Scandals are a part of politics simply because politics is shrouded in secrecy, often not entirely impenetrable.
Scandals are apparently symptomatic of a healthy democracy and indicative of good moral substance in a people.
They seem to happen in the presence of two conditions of normality: firstly the fact that there exist judges, journalists or independent officials who are able to operate freely and are able to investigate and uncover any unlawful activity. Secondly that there exists a public opinion that can itself become scandalised, and that it is imbued with a sense of moral ethics and constitutional rigour which in turn leads to feelings of indignation and anger.
The reality is however more complicated.
In ... _OMISSIS_
...ntries the reaction to scandals favours less tiresome and gossipy variants, essentially those that involve sex. This leads one to doubt the moral ethics and constitutional rigour described above. In those countries, the career of a politician is affected much more by a detective discovering the existence of a past lover, rather than the fact that he may have been a CEO of a company that is receiving favours from the public body now under his control.
This seems to be the result of the influence of religion in Anglo Saxon culture, added to an obsession with sex (if one thinks that the vast majority of world pornography is produced in puritan United States), however it must also be said that even in different societies and cultures, such as in China, sex scan... _OMISSIS_
In Latin countries, sex scandals have much less prominence in public opinion compared to other types abuses of power. In these countries, the sexual proclivities of politicians are considered to be matters pertaining to their personal affairs and are considered scandalous or rather are exposed only when it involves the same sex, or it starts to cause concern when the behaviour is careless, because only then is it considered incompatible with the status of public office and in particular a factor that will interfere with and delay the politician from dedicating the time and energy necessary which it is presumed they must dedicate to their office.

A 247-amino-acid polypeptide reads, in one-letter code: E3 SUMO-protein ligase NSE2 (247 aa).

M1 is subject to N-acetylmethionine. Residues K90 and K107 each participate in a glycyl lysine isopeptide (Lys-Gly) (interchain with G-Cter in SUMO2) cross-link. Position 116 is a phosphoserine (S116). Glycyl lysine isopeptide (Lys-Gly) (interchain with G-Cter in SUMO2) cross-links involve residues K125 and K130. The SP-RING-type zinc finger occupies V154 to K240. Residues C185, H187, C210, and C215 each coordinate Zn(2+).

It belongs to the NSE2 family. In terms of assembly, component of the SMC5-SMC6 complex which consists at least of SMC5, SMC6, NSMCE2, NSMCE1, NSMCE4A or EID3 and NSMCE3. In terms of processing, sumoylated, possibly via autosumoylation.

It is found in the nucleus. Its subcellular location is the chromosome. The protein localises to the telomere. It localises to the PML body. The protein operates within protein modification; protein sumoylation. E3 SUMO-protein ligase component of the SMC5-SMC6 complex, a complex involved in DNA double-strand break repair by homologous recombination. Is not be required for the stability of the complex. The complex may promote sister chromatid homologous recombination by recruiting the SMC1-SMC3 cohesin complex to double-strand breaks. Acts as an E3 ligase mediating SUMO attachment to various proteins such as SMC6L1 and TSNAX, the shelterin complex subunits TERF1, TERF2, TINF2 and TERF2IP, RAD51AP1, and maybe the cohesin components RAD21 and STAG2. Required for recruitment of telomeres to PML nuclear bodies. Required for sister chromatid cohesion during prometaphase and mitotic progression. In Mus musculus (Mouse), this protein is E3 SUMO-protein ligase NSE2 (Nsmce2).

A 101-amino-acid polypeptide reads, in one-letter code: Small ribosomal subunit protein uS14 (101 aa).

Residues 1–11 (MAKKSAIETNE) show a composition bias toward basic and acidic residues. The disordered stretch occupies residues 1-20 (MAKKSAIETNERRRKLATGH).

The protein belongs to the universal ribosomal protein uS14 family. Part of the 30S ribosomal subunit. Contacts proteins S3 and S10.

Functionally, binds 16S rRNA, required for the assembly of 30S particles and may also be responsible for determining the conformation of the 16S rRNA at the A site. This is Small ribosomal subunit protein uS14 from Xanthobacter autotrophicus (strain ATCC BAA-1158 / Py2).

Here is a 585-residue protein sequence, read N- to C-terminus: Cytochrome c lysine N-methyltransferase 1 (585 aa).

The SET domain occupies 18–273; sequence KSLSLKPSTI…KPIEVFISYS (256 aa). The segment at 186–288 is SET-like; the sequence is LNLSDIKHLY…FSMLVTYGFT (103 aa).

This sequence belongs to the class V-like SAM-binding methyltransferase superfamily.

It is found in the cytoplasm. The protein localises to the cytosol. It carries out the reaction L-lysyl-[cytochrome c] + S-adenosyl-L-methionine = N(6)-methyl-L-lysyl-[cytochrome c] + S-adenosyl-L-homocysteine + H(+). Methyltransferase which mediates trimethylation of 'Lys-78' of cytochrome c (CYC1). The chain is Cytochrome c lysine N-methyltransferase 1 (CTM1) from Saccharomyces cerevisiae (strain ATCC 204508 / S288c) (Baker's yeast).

Another similarly strange idiosyncrasy of the Anglo Saxons compared to everyone ... _OMISSIS_
... originating from religion - is the weight attached to perjury which attracts its own criminal charges and is given greater severity by the weight of public opinion, than those crimes that the mendacious politician had committed and had tried to hide by committing perjury, such as for example perverting the course of justice or having received bribes. In the rest of the world, however, it is taken for granted that those who have perverted the course of justice or received bribes won't have any qualms about committing perjury in their denial and therefore it's hard to understand the Anglo Saxon insistence on this particular issue.
But aside from these differences and excepting a few cases, scandals usually involve secondary issues and involve secondary charact... _OMISSIS_